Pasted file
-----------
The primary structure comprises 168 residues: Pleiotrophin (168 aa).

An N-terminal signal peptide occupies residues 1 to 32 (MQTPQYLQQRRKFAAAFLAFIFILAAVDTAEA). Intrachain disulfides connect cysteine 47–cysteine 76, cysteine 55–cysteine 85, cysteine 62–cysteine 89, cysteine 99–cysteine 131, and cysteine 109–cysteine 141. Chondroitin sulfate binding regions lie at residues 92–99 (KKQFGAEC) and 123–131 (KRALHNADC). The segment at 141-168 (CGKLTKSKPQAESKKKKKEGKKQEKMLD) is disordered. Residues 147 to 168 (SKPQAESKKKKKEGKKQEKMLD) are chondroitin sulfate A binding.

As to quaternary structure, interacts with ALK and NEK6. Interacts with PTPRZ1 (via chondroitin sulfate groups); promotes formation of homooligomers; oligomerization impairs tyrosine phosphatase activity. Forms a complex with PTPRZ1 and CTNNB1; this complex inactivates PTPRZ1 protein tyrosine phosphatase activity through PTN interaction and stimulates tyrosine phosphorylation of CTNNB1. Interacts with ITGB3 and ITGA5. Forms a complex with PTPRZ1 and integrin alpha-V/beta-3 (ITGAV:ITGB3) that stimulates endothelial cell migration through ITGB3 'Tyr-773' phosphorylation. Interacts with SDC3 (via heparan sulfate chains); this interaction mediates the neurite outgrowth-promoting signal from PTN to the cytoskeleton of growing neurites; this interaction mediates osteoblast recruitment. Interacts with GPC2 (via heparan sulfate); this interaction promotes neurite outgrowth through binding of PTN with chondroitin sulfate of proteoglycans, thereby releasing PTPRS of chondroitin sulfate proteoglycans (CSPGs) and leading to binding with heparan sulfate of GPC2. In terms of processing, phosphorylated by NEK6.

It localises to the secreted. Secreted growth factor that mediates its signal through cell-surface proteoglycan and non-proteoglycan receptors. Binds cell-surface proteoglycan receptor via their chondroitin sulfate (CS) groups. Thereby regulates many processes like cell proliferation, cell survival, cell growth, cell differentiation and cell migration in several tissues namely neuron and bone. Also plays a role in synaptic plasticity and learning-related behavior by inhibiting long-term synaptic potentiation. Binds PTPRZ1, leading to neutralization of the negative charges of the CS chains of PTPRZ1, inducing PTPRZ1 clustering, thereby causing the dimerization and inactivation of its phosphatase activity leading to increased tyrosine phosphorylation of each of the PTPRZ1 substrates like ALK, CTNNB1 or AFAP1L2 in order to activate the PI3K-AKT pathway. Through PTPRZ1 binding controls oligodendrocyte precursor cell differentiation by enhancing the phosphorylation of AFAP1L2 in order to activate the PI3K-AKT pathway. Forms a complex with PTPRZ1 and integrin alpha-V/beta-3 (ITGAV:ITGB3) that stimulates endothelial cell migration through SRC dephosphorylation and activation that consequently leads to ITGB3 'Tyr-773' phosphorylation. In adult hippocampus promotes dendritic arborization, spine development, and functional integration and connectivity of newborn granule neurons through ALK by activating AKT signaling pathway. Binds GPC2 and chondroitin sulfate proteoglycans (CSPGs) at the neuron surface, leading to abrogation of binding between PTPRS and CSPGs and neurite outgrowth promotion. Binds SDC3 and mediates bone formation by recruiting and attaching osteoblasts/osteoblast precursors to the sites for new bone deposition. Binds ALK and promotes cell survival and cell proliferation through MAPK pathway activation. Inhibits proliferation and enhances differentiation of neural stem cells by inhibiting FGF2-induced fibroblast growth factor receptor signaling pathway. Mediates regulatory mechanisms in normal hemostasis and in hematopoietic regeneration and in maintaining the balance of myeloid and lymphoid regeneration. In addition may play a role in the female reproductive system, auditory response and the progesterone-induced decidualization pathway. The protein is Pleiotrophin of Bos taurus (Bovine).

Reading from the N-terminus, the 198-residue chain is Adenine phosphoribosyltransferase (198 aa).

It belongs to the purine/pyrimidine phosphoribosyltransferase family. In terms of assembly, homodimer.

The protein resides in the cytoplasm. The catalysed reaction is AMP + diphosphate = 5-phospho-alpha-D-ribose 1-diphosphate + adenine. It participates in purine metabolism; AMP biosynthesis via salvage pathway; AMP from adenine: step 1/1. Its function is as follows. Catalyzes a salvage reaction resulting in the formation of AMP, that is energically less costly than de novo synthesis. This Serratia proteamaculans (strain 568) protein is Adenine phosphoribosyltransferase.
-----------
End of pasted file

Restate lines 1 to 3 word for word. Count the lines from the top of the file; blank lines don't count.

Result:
The primary structure comprises 168 residues: Pleiotrophin (168 aa).

An N-terminal signal peptide occupies residues 1 to 32 (MQTPQYLQQRRKFAAAFLAFIFILAAVDTAEA). Intrachain disulfides connect cysteine 47–cysteine 76, cysteine 55–cysteine 85, cysteine 62–cysteine 89, cysteine 99–cysteine 131, and cysteine 109–cysteine 141. Chondroitin sulfate binding regions lie at residues 92–99 (KKQFGAEC) and 123–131 (KRALHNADC). The segment at 141-168 (CGKLTKSKPQAESKKKKKEGKKQEKMLD) is disordered. Residues 147 to 168 (SKPQAESKKKKKEGKKQEKMLD) are chondroitin sulfate A binding.

As to quaternary structure, interacts with ALK and NEK6. Interacts with PTPRZ1 (via chondroitin sulfate groups); promotes formation of homooligomers; oligomerization impairs tyrosine phosphatase activity. Forms a complex with PTPRZ1 and CTNNB1; this complex inactivates PTPRZ1 protein tyrosine phosphatase activity through PTN interaction and stimulates tyrosine phosphorylation of CTNNB1. Interacts with ITGB3 and ITGA5. Forms a complex with PTPRZ1 and integrin alpha-V/beta-3 (ITGAV:ITGB3) that stimulates endothelial cell migration through ITGB3 'Tyr-773' phosphorylation. Interacts with SDC3 (via heparan sulfate chains); this interaction mediates the neurite outgrowth-promoting signal from PTN to the cytoskeleton of growing neurites; this interaction mediates osteoblast recruitment. Interacts with GPC2 (via heparan sulfate); this interaction promotes neurite outgrowth through binding of PTN with chondroitin sulfate of proteoglycans, thereby releasing PTPRS of chondroitin sulfate proteoglycans (CSPGs) and leading to binding with heparan sulfate of GPC2. In terms of processing, phosphorylated by NEK6.